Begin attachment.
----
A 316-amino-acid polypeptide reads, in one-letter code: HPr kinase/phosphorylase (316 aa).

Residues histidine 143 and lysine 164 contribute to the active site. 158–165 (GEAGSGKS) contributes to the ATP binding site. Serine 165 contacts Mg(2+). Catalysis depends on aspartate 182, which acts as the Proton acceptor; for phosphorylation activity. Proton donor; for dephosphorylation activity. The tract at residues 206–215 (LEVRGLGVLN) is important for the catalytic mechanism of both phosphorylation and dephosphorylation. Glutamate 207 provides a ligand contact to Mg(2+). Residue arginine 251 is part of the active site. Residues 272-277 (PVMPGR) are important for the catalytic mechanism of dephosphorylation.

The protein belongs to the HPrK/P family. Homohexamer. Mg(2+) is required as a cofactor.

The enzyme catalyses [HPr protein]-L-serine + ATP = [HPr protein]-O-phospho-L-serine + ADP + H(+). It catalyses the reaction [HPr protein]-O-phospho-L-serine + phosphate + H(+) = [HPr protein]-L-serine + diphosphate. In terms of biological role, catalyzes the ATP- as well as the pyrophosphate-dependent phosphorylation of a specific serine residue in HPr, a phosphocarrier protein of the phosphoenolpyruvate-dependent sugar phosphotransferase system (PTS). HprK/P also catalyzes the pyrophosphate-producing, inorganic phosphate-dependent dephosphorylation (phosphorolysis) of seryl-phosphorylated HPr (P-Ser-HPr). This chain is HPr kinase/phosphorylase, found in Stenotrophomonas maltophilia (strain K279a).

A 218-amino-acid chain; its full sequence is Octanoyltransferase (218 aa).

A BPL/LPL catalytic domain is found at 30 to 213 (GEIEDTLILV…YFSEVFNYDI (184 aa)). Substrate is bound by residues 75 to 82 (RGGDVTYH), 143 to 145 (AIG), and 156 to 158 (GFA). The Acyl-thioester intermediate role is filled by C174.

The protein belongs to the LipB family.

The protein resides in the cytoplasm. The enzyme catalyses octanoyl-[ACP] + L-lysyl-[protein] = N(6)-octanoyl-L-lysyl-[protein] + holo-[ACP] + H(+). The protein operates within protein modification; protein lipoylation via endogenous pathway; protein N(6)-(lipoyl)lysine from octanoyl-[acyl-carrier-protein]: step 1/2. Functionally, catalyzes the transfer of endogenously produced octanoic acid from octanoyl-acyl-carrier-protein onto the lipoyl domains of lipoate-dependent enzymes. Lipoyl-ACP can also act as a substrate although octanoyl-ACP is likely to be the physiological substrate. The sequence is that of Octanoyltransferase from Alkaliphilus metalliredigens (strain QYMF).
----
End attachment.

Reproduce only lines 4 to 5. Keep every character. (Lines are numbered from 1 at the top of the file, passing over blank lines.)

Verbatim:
The enzyme catalyses [HPr protein]-L-serine + ATP = [HPr protein]-O-phospho-L-serine + ADP + H(+). It catalyses the reaction [HPr protein]-O-phospho-L-serine + phosphate + H(+) = [HPr protein]-L-serine + diphosphate. In terms of biological role, catalyzes the ATP- as well as the pyrophosphate-dependent phosphorylation of a specific serine residue in HPr, a phosphocarrier protein of the phosphoenolpyruvate-dependent sugar phosphotransferase system (PTS). HprK/P also catalyzes the pyrophosphate-producing, inorganic phosphate-dependent dephosphorylation (phosphorolysis) of seryl-phosphorylated HPr (P-Ser-HPr). This chain is HPr kinase/phosphorylase, found in Stenotrophomonas maltophilia (strain K279a).

A 218-amino-acid chain; its full sequence is Octanoyltransferase (218 aa).